Canine Health

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Herpesvirus Is Forever, but Proper Care Can Protect Puppies

Once a dog has canine herpesvirus, it has it for life. Fortunately, in adult dogs, “it usually doesn’t cause much of a disease,” says Steffen Sum, D.V.M., an assistant professor at the University of Georgia College of Veterinary Medicine in Athens. “Usually it’s kept under control by the immune system.” In adult dogs, the virus… read more

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Knowing the Signs of Eclampsia Can Save a Dam’s Life

Eclampsia has many names: you may know it as “milk fever,” but in the veterinary field, it’s referred to as “puerperal hypocalcemia,” and in later stages, as “puerperal tetany.” Mostly seen in dams weighing 25 pounds or less, the potentially fatal condition can, however, occur in any nursing canine, according to Margret L. Casal, D.V.M.,… read more

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Save a Dog from Heatstroke – Here’s How

Let’s be honest. It’s happened to many of us. We misjudge. We’re misinformed. We get delayed. Then we return to our vehicle and find one of our dogs in distress. We all know how dangerous it is for dogs to be in cars and vans and trucks in warm weather. We’ve been warned and reminded… read more

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Using a Sire From Across the World

Thanks to all kinds of new technology in use in the 21st century, the world seems much smaller than it once did, and dog people now work more collaboratively with other breeders around the world. Importing dogs to the U.S. from other countries, of course, is a practice that originated in the 19th century with… read more

Susan 2008 crop tb72

My Favorite Things – Spot-On Preventives

I remember my dad applying flea powder to our dogs when I was a kid. It was a rather messy operation that involved him dousing, for example, our German Shepherd in white, rubbing it into his coat, down to the skin. A big white patch on the lawn where the excess remained let us know… read more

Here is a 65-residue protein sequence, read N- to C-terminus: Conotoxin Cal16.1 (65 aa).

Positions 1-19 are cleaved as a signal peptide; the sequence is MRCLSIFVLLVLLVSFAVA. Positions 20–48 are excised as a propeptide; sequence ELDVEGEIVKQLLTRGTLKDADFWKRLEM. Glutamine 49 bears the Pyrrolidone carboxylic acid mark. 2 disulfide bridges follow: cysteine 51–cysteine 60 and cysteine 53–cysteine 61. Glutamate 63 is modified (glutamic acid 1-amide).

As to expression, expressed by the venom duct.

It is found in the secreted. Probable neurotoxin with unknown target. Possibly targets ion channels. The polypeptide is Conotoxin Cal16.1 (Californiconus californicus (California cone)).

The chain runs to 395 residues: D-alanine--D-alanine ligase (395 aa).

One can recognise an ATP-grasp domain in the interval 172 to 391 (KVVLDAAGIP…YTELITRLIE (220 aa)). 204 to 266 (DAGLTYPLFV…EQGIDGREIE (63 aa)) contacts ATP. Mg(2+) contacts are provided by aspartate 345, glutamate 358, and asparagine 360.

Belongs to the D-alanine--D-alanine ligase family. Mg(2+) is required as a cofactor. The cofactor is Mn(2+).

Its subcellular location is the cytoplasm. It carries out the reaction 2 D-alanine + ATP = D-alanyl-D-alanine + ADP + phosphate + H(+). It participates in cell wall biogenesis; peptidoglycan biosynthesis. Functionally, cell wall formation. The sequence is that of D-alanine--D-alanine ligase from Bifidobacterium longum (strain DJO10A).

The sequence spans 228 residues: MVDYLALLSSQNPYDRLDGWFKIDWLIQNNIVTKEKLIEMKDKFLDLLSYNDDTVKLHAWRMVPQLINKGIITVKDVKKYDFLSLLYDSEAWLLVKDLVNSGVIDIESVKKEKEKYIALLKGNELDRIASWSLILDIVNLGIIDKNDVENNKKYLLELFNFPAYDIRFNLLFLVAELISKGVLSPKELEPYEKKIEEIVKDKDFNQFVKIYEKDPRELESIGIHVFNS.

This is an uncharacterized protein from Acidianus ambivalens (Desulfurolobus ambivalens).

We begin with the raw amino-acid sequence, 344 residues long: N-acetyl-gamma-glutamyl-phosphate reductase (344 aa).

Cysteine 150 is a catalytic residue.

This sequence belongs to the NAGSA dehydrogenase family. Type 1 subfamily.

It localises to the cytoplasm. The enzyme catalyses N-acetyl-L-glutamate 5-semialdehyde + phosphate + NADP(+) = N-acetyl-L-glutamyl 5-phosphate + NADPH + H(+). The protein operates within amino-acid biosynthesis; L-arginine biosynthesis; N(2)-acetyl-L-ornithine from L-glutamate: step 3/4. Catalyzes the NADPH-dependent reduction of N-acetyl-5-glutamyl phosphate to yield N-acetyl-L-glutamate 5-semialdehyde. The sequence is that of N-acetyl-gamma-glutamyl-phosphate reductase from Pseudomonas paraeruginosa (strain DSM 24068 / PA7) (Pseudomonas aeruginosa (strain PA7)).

Susan 2008 crop tb72

Dramatic Hair Loss Inches Toward Solution

The coat abnormality commonly known as “alopecia X” leads to significant loss of hair that typically will not be recovered over a particular dog’s lifetime. It starts as unexplained, symmetrical hair loss on the rear of the dog, moves to the neck area, then to various parts of the trunk, according to Alane Levinsohn, health… read more

Nails affected by disease. Removal or amputation is sometimes the only way to determine the disease's cause. Photo courtesy of Angell Animal Medical Center.

Nail Diseases Are Rare, but Tough to Cure

It’s unlikely that any of your dogs will have a nail disease that isn’t related to trauma of some kind. So, if none of them ever pulls off a nail or cracks one by getting it stuck in a grate, you aren’t likely to need the expertise of a specialist like Klaus Loft, D.V.M., of… read more

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Helping Dogs Overcome Pain

Prior to the 1990s, treating dogs and other companion animals for pain was rare, if not unheard of, in most veterinary practices. Scientists and veterinarians simply did not have research data confirming that animals experience pain, whether post-operatively or as a result of an acute injury or chronic condition or disease. At least they didn’t… read more

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Kiska Lives On – Thanks to Texas A&M

It was already 8 p.m. when 3-year-old Japanese Spitz Kiska started fainting. “I’ve seen dogs have seizures,” says owner Cora Fortin. “It wasn’t like that. It was a faint. She just like wobbled and fell over. In about a minute, she started waking up.” Ten minutes later, Kiska fainted again. Horrified by this alarming behavior,… read more

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Warning: These Foods May Be Toxic For Your Dog

Everyone knows there are certain things that you should never feed your dog. Dogs and chocolate don’t mix, because chocolate contains theobromine, a substance that can cause a rapid heart rate and central nervous stimulation, possibly leading to seizures and even death. Most people know that dogs should never eat cooked bones because they can… read more

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